Military bases throughout Southwest Asia used open-air burn pits to get rid of waste. This waste included fuel, metal, rubber, chemicals, paint, medical waste, human waste, plastics, and munitions, rotten food, all of which were burned together. Breathing in any smoke is not healthy, however, burn pits are particularly dangerous due to the material that was burned. Burn pits have been called the “modern Agent Orange” due to the significant, long-standing damage they cause in veterans and the widespread use and exposure veterans experienced.
Burn pits were most prevalent in Iraq and Afghanistan. The United States has admitted to operating 84 burn pits in Iraq and Afghanistan, however, over 221 burn pits have been confirmed in Afghanistan alone. However, they were used at a variety of locations throughout Southwest Asia including Djibouti, Oman, United Arab Emirates, Qatar, Bahrain, Kuwait, Saudi Arabia, Syria, and Uzbekistan. Burn pits were used at American bases throughout these countries.
No burn pits were “good,” however some were larger than others. Balad Air Base in Iraq maintained a 10-acre burn pit which burned 100 to 200 tons of material per day. Not only did Balad have one of the largest burn pits, but it was also infamous for the burn pit’s close proximity to the base. Significant amounts of waste, including jet fuel, were burned and released through the smoke. Smoke from the burn pit regularly blew across the base and into living areas. An environmental engineer investigating Balad declared that it was the “worst environmental site” he had seen in 17 years of experience.
In Afghanistan, Bagram Airfield produced a significant amount of burn waste. An eight-year study of weekly air samples found that the particulate matter in the air was two to three times the maximum permitted standards. Bagram Airfield was one of the primary entry and exit points for forces entering and leaving the country, and therefore most servicemen and women who deployed to Afghanistan were exposed to the smoke from Bagram’s burn pit.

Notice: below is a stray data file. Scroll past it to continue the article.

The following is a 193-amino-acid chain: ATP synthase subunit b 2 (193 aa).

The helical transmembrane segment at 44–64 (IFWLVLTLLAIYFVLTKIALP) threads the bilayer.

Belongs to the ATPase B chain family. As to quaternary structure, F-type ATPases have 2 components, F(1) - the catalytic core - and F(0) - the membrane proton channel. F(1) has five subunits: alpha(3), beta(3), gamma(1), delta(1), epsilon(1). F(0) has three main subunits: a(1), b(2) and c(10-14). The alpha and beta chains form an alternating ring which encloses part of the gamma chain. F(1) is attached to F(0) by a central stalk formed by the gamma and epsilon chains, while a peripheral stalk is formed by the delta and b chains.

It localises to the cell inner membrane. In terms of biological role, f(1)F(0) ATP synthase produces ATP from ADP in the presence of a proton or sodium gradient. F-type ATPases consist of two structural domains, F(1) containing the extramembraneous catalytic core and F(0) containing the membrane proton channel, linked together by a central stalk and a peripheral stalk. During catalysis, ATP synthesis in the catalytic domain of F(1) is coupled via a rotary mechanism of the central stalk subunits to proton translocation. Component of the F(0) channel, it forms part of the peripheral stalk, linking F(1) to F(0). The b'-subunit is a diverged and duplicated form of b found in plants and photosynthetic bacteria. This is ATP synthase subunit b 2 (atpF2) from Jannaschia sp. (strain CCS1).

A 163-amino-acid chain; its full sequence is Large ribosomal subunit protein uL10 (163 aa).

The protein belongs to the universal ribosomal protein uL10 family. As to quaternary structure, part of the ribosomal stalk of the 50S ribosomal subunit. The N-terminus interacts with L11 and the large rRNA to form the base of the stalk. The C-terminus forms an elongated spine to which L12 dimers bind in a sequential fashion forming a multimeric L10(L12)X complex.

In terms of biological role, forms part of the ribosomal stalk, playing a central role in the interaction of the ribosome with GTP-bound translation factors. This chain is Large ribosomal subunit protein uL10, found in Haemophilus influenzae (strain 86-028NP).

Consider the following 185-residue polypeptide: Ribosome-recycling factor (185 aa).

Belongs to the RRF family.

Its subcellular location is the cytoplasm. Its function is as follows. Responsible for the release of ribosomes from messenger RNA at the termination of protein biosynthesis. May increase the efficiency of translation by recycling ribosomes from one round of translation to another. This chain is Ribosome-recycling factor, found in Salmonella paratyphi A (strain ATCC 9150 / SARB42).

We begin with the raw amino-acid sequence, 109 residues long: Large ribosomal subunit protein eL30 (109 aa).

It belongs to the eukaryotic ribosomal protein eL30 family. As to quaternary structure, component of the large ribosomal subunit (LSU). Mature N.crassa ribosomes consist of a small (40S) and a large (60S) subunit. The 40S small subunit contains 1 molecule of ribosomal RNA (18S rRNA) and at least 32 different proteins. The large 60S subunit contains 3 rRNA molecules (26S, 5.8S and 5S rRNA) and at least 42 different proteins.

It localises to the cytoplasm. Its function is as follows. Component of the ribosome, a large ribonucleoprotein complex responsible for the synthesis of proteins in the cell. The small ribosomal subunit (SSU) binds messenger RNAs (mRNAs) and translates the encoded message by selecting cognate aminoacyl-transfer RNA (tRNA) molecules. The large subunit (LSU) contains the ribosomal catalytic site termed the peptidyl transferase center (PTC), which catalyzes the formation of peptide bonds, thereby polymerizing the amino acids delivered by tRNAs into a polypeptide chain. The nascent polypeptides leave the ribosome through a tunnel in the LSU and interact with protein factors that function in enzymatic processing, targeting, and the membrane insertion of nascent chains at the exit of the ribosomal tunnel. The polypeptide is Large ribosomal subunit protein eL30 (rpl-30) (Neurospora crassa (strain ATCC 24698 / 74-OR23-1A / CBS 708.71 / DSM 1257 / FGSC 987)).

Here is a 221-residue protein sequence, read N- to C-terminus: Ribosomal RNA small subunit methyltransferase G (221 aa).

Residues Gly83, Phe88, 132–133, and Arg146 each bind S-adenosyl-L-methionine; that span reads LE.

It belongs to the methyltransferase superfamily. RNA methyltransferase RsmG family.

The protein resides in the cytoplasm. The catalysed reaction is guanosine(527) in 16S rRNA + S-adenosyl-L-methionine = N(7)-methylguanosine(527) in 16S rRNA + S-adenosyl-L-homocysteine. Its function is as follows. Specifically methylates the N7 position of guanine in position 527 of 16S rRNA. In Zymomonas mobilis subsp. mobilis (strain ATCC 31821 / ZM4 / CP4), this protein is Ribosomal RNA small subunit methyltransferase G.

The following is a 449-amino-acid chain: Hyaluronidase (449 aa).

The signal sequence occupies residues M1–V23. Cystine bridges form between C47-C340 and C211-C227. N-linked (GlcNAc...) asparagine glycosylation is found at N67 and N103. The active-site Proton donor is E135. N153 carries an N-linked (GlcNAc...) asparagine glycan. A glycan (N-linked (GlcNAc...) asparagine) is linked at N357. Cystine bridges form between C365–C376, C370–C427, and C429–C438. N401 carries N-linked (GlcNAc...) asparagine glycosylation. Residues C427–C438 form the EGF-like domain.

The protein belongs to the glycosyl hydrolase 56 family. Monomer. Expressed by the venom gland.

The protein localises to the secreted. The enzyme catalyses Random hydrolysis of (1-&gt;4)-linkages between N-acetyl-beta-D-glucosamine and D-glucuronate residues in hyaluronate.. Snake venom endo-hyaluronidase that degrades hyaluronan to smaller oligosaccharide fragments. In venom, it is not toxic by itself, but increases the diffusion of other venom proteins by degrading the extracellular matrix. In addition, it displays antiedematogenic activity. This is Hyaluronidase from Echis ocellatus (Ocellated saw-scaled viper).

Outside of Iraq and Afghanistan, significant burn pits were operated at Karshi Khanabad Air Base (K-2) in Uzbekistan. Environmental monitoring has found almost 400 different chemicals in the smoke from the burn pits at K-2. These include petrochemicals from jet fuel and kerosene, tetrachloroethylene (a chemical associated with numerous cancers), and radioactive material and depleted uranium. A 2015 study found that K-2 veterans had a 500% greater chance of developing cancer, and overall had a 75% chance of developing a related illness.
Fortunately, VA disability benefits are not provided based on the largest burn pits. All burn pits are dangerous and come with a significant danger of long-term health effects. The VA does not require proof that the veteran was exposed to the worst burn pits to be entitled to benefits, they only require proof that the veteran served in Southwest Asia.
The VA has recently issued new regulations providing a presumption of service connection due to burn pit exposure if you have certain conditions. These include asthma, rhinitis, and sinusitis. A presumption of service connection means that the VA has received sufficient medical evidence to support that certain conditions are related to exposure to burn pits. This presumption means that you only have to prove that you were deployed to the region and have asthma, rhinitis, or sinusitis to receive service connection. You do not have to prove that you were specifically exposed to burn pits, and you do not have to provide medical evidence showing that these conditions are related to burn pit exposure.
For conditions other than asthma, rhinitis, and sinusitis, medical evidence will be required to show that your condition can be caused by burn pit exposure. Aside from asthma, sinusitis, and rhinitis, the following are some of the conditions that have been associated with burn pit exposure:
Let Berry Law review your medical records and service history if you have not been able to add a VA disability rating for skin conditions caused by exposure to military burn pits. Our attorneys have extensive experience helping Veterans file appeals that ultimately increase their disability ratings. We understand how the VA establishes disability ratings, and we have studied the evidence for skin conditions Veterans have contracted after exposure to burn pit smoke.
We do not charge disabled Veterans for legal assistance unless we win their VA appeal. Contact us today for a free, no-obligation review of your claim file and a discussion of increasing your VA disability rating. We are Veterans helping Veterans. Don’t go to battle alone.
Our monthly newsletter features about important and up-to-date veterans' law news, keeping you informed about the changes that matter.